“The City of Chicago’s plan to treat trees every three years clearly demonstrates the financial flexibility that treatment offers local governments,”
Mr. Palmer, who consults on EAB to municipalities in five Midwestern states, said municipalities that employ a “removal” approach do so by default and without the benefit of scientific studies and economic calculators that is readily available. “In difficult economic times no one wants to ask for money,” Palmer added. “But in the same vein, why would a city choose a path where the money they need to ask for is five to ten times what is necessary? Choosing to not treat is a choice to spend more.”
A panel discussion followed Mr. Palmer’s presentation. Mayor Chris Canning of Wilmette, the first municipality in Illinois to combat EAB and Dru Sabatello, head Arborist of Arlington Heights participated on the panel. Mayor Arlene Mulder of Arlington Heights which in 2012 bonded $11 million for ash tree removal and replacement moderated the question and answer session.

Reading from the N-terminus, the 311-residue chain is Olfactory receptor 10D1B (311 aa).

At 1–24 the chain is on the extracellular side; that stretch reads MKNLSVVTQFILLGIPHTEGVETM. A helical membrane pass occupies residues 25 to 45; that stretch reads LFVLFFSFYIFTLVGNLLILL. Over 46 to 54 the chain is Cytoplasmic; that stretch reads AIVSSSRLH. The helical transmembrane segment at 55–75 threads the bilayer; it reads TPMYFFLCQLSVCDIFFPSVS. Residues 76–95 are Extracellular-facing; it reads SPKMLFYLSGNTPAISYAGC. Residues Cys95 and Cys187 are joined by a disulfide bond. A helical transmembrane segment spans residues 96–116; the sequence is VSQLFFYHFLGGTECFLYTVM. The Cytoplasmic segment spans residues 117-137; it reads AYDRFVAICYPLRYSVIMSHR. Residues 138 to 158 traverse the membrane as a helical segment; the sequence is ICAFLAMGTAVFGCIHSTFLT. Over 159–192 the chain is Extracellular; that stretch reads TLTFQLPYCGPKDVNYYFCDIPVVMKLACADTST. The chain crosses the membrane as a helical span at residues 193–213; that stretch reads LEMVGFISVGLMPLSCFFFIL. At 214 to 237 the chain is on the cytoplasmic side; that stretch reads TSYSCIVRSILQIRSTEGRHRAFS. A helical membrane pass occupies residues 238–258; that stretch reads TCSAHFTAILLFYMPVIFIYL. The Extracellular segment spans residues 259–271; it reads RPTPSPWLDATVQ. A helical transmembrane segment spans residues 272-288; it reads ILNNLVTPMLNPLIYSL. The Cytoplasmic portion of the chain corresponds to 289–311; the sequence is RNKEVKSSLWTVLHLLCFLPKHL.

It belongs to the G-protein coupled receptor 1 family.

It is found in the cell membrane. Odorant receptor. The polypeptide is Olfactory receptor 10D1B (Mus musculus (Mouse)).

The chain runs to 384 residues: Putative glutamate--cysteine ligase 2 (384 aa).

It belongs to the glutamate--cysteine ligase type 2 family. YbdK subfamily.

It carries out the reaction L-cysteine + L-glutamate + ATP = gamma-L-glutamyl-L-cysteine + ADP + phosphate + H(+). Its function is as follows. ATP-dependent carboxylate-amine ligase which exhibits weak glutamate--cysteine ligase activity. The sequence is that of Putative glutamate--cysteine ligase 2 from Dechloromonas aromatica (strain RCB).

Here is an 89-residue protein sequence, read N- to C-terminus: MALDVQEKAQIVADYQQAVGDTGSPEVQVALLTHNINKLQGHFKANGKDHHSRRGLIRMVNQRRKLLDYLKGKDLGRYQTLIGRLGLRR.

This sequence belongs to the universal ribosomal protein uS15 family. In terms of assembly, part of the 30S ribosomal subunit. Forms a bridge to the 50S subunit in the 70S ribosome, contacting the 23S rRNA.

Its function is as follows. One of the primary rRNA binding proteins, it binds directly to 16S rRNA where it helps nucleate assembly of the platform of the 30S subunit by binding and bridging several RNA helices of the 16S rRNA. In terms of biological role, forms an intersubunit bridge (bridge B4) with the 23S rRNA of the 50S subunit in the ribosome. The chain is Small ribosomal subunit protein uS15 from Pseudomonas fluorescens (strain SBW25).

Founded in 1999, Arborjet’s mission is to provide the most effective and environmentally responsible formulations and equipment to promote overall plant health care and to preserve our natural and urban forests. The company is committed to researching and developing remedies for the world’s most invasive pest insects and diseases to support arborists and enable them to safely treat near waterways and highly populated areas. Arborjet’s products are for both residential and commercial application and are distributed throughout the United States. Arborjet is headquartered in Woburn, MA. To learn more about tree health products provided by Arborjet visit www.arborjet.com.